In a bid to stem the rising tide of imported scrap and primary aluminium, India’s Commerce Ministry is lobbying to have an increase in import duties for the same included in the next national budget.
The Indian aluminium sector has long called for a hike in import duties, but the turmoil in last year’s aluminium market, including blanket 10-percent tariffs imposed by the Trump administration, has seen those pleas for relief reach a fever pitch.
At present, scrap aluminium is assessed a 2.5-percent import duty, while primary aluminium is subject to a duty of 7.5 percent. India’s aluminium sector continues to seek a flat 10-percent tariff on the entirety of aluminium shipped to its shores.
Despite the Indian government accepting the industry’s argument for protective measures, the mechanisms are significantly less clear. A tariff may appear in the budget to be submitted next month, or a “vote-on-account” on the issue may postpone any such actions until after elections.
The Indian aluminium industry continues to fight against ever more imports from countries with excess product turned away from U.S. ports. Per industry sources, imports of primary aluminium from April through November last year rose by 22 percent on the year to 1.56 million tons, while incoming scrap aluminium jumped by one-fifth to 880 thousand tons during that same period. The biggest importer of aluminium scrap is the United States itself, sending over 154 thousand metric tons in the period, representing a spike of 142 percent on the year.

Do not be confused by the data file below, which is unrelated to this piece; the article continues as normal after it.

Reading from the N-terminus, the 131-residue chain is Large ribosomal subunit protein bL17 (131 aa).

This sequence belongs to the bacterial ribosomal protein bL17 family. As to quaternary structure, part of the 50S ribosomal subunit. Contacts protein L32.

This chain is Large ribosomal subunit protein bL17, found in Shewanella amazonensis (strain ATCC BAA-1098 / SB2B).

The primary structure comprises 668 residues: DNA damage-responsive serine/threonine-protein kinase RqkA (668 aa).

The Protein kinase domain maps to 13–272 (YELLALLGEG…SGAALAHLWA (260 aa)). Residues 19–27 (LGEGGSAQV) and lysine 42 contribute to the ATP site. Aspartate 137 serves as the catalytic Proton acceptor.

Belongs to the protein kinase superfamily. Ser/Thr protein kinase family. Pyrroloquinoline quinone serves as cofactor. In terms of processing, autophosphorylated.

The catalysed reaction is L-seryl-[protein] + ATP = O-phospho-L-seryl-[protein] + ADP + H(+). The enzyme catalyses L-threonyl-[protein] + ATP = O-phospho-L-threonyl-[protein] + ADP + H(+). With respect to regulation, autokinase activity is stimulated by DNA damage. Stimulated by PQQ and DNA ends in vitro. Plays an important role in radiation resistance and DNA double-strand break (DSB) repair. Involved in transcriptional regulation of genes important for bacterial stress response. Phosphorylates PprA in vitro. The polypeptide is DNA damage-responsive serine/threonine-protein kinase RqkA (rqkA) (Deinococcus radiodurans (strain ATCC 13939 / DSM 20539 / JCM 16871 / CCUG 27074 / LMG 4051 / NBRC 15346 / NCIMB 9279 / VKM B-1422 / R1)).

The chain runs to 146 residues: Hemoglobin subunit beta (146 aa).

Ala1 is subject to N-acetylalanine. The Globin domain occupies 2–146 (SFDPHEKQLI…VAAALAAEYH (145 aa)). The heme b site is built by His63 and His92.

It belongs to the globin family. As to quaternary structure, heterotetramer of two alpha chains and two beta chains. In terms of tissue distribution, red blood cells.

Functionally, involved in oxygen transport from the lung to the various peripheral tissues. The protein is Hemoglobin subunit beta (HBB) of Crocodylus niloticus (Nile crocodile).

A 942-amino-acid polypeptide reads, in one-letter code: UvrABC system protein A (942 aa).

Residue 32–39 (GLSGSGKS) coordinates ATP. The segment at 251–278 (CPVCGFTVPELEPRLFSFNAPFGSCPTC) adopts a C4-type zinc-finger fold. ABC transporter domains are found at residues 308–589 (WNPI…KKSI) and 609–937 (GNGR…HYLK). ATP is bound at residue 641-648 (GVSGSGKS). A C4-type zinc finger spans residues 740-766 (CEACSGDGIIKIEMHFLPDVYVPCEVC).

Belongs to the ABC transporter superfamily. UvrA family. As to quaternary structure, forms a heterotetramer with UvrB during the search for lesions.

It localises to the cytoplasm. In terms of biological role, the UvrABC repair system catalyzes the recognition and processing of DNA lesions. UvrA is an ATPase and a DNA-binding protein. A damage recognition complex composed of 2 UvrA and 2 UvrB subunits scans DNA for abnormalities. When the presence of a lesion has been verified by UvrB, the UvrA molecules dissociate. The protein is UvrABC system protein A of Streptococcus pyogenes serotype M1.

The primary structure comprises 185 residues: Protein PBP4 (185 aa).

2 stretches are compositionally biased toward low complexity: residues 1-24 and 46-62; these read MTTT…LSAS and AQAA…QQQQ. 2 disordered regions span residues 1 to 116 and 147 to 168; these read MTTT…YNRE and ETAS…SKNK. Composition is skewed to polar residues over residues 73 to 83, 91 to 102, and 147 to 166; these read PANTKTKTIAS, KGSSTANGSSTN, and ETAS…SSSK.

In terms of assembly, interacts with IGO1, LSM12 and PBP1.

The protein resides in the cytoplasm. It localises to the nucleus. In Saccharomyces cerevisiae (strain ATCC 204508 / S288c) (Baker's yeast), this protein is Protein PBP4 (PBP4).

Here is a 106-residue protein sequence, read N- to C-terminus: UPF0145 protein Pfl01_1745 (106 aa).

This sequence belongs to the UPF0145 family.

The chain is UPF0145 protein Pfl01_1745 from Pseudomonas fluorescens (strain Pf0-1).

Increased imports translated to increased market share in 2018. During the April to November period, imported aluminium scrap commanded a 60-percent share of India’s market, gobbling up 5 percent since the previous year.
Indian aluminium industry sources point the finger at the Trump administration, blaming the escalating trade tensions as the catalyst for producers to ship their product to India, taking advantage of its low import duties on aluminium.